• Provide a safe, independent place for feedback
          • Give you the wider context

The bad-actor coaches make it about them and hype you up with motivation and cool perks. The good-actor coaches make it about you and tailors advice to you.

As founders and execs, we're an ironically confident bunch. We're constantly oscillating on the precipice between, "everything is going to be amazing" and "the world is ending." I find solace in coaching that keeps me focused on the long game, while helping me optimize the short term for the most compounding outcome.

As we grind into 2021 with a lot of distractions still around us, one focus we should all have is to get more, consistent coaching.

Here's the framework I came up with for seeking a coach:


  1. Directness and honesty in feedback
    The coach needs to know how to get through to you. Some of us are overzealous; others of us are insanely insecure. Neither of these are bad and many of us go back and forth, but a coach needs to be able to properly work with you and push you to get better. You need a coach that isn't one-size-fits-all, or at the very least, plays to your strengths. This isn't your friend; it's someone to make you better.
  2. Experience in what you're optimizing for
    Industry specific experience is very helpful. While the coach doesn't need to be a multi-decade veteran, they at least need experience with the inputs and outputs of your industry. They also need the ability to level you up as an exec, so it's hard to find a coach that hasn't been an exec and faced the decisions you're facing.
  3. Helps you build systems and holds you accountable
    Coaching is more active than something like therapy. Your coach should be helping you compound as a leader, talking through and helping you implement systems to push your business forward. You should also have an element of regret if you break a commitment that you made to them.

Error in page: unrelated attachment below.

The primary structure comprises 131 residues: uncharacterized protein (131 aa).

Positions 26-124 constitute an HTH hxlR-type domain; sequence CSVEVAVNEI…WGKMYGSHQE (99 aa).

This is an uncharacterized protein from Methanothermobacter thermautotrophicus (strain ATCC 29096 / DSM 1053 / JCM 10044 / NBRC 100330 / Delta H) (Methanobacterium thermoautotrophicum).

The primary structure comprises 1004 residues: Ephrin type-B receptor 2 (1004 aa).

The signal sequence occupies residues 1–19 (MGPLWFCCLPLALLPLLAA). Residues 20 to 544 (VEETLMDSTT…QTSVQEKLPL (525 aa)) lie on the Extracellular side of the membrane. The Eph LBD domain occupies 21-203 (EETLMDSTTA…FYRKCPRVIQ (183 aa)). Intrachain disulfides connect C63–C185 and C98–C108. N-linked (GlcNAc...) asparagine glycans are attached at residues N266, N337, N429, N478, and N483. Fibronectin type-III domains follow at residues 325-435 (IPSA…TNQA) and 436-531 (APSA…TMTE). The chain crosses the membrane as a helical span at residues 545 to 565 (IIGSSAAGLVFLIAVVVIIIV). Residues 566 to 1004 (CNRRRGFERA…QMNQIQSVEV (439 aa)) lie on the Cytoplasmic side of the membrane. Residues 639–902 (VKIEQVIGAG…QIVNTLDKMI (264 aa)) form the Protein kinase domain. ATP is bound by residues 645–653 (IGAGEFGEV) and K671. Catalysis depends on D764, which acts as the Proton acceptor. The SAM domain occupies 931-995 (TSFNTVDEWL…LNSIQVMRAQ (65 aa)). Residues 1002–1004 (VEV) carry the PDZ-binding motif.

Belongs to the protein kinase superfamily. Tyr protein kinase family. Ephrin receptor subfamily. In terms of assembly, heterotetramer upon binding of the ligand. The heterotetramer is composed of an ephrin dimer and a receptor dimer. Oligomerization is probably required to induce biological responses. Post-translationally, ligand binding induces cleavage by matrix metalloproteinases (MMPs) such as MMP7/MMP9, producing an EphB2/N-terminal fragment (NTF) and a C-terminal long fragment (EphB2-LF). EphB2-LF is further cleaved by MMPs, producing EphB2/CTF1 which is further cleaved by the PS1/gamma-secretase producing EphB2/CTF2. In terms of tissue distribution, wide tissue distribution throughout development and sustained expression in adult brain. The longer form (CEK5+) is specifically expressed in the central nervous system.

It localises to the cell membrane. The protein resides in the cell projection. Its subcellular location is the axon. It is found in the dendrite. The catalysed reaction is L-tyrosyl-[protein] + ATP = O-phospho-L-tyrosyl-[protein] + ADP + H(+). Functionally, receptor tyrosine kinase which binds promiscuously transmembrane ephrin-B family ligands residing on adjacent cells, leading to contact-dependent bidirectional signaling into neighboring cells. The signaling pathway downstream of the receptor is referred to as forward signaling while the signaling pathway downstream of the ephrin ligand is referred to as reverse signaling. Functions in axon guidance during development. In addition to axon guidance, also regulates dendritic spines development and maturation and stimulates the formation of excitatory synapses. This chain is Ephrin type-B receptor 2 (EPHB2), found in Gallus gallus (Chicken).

I find solace in coaching that keeps me focused on the long game, while helping me optimize the short term for the most compounding outcome.

If you're in SaaS, I actually recommend you check out Dan Martell. He's one of the only folks out there who checks all the boxes of my framework and has a lot of structure around his program, which is helpful as most of us are a bit less structured than optimal. I've referred a lot of folks to SaaS Academy, and not one has had a bad experience. He's helped me along the way, too.

I told him I was writing on coaching in January—and that I was going to talk about my first impression of him (which we've laughed about since). He graciously offered some 1:1 time with him and his team to ProfitWell subscribers.

Click here to grab one of those slots for free (they are limited).

Most importantly, make a commitment to coaching and feedback. 2021 is going to be a tough year, but there's a lot of opportunities in that toughness. Make sure you take advantage of it in an accelerated manner with coaching.


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By Patrick Campbell

Founder & CEO of ProfitWell, the software for helping subscription companies with their monetization and retention strategies, as well as providing free turnkey subscription financial metrics for over 20,000 companies. Prior to ProfitWell Patrick led Strategic Initiatives for Boston-based Gemvara and was an Economist at Google and the US Intelligence community.